The cytoplasmically-made subunit IV is necessary for assembly of cytochrome c oxidase in yeast

EMBO J. 1985 Jan;4(1):179-84.

Abstract

Yeast cytochrome c oxidase contains three large subunits made in mitochondria and at least six smaller subunits made in the cytoplasm. There is evidence that the catalytic centers (heme a and copper) are associated with the mitochondrially-made subunits, but the role of the cytoplasmically-made subunits has remained open. Using a gene interruption technique, we have now constructed a Saccharomyces cerevisiae mutant which lacks the largest of the cytoplasmically-made subunits (subunit IV). This mutant is devoid of cyanide-sensitive respiration, the absorption spectrum of cytochrome aa3 and cytochrome c oxidase activity. It still contains the other cytochrome c oxidase subunits but these are not assembled into a stable complex. Active cytochrome c oxidase was restored to the mutant by introducing a plasmid-borne wild-type subunit IV gene; no restoration was seen with a gene carrying an internal deletion corresponding to amino acid residues 28-66 of the mature subunit. Subunit IV is thus necessary for proper assembly of cytochrome c oxidase.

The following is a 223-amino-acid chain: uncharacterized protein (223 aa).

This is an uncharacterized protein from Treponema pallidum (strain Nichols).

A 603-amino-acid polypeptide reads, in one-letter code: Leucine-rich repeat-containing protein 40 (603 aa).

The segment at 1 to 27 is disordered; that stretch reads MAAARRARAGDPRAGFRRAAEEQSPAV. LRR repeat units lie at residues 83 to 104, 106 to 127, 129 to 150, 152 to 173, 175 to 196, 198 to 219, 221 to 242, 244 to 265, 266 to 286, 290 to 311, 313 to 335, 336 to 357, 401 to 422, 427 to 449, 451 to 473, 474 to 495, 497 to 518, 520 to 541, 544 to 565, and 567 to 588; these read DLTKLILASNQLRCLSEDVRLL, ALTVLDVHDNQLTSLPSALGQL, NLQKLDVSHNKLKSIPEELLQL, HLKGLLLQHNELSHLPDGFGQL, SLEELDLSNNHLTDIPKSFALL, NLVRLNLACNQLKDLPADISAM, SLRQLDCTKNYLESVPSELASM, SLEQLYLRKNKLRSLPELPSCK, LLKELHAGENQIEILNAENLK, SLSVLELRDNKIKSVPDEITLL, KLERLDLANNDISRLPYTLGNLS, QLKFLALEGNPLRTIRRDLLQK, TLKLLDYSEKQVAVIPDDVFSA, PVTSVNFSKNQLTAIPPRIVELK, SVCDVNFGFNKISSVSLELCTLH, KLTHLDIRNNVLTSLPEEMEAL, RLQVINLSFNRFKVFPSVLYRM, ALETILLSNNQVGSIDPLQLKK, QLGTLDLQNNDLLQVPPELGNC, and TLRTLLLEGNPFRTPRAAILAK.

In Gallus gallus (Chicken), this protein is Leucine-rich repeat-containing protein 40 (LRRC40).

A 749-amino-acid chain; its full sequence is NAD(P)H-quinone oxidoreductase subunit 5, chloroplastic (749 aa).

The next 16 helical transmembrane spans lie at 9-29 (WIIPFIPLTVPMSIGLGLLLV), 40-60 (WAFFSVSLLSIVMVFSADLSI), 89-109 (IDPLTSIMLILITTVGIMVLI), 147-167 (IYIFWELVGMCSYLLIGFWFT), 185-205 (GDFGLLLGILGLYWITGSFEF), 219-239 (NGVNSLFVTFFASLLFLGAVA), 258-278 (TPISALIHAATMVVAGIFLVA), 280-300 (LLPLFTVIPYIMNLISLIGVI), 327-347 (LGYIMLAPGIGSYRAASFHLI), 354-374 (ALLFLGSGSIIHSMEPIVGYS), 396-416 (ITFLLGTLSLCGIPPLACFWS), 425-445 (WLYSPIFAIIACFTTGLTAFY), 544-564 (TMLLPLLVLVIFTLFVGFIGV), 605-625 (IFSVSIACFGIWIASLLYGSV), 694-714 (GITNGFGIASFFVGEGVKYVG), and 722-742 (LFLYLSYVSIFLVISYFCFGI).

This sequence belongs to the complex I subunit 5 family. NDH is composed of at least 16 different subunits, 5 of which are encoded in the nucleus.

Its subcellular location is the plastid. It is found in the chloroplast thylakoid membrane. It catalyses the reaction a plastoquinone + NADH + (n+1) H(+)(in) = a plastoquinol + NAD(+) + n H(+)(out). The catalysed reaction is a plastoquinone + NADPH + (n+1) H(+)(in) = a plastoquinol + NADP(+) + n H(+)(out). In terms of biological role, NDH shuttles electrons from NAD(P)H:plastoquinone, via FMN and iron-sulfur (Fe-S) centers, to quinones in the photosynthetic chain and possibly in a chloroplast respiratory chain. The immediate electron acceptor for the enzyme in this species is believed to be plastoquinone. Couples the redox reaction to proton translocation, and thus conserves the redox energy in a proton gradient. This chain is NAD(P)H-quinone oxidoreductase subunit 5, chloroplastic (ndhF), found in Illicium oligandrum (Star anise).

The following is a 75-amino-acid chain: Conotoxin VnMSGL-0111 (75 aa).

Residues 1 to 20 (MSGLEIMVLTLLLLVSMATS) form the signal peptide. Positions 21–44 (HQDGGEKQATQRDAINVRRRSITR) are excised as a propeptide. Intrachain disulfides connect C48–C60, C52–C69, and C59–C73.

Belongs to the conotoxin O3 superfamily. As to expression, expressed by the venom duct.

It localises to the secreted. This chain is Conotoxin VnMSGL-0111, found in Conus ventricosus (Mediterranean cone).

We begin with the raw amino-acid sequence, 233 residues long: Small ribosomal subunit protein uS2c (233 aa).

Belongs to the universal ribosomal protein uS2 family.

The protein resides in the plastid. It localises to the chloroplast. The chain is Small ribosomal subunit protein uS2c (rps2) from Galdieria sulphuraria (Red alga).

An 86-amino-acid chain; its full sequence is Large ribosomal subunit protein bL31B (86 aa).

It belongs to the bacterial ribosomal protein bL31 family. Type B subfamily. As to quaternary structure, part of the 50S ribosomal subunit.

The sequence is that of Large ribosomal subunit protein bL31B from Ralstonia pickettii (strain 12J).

Publication types

  • Research Support, Non-U.S. Gov't
  • Research Support, U.S. Gov't, P.H.S.

MeSH terms

  • Cytoplasm / metabolism*
  • Electron Transport Complex IV / genetics*
  • Extrachromosomal Inheritance
  • Genes
  • Mutation
  • Saccharomyces cerevisiae / genetics*

Substances

  • Electron Transport Complex IV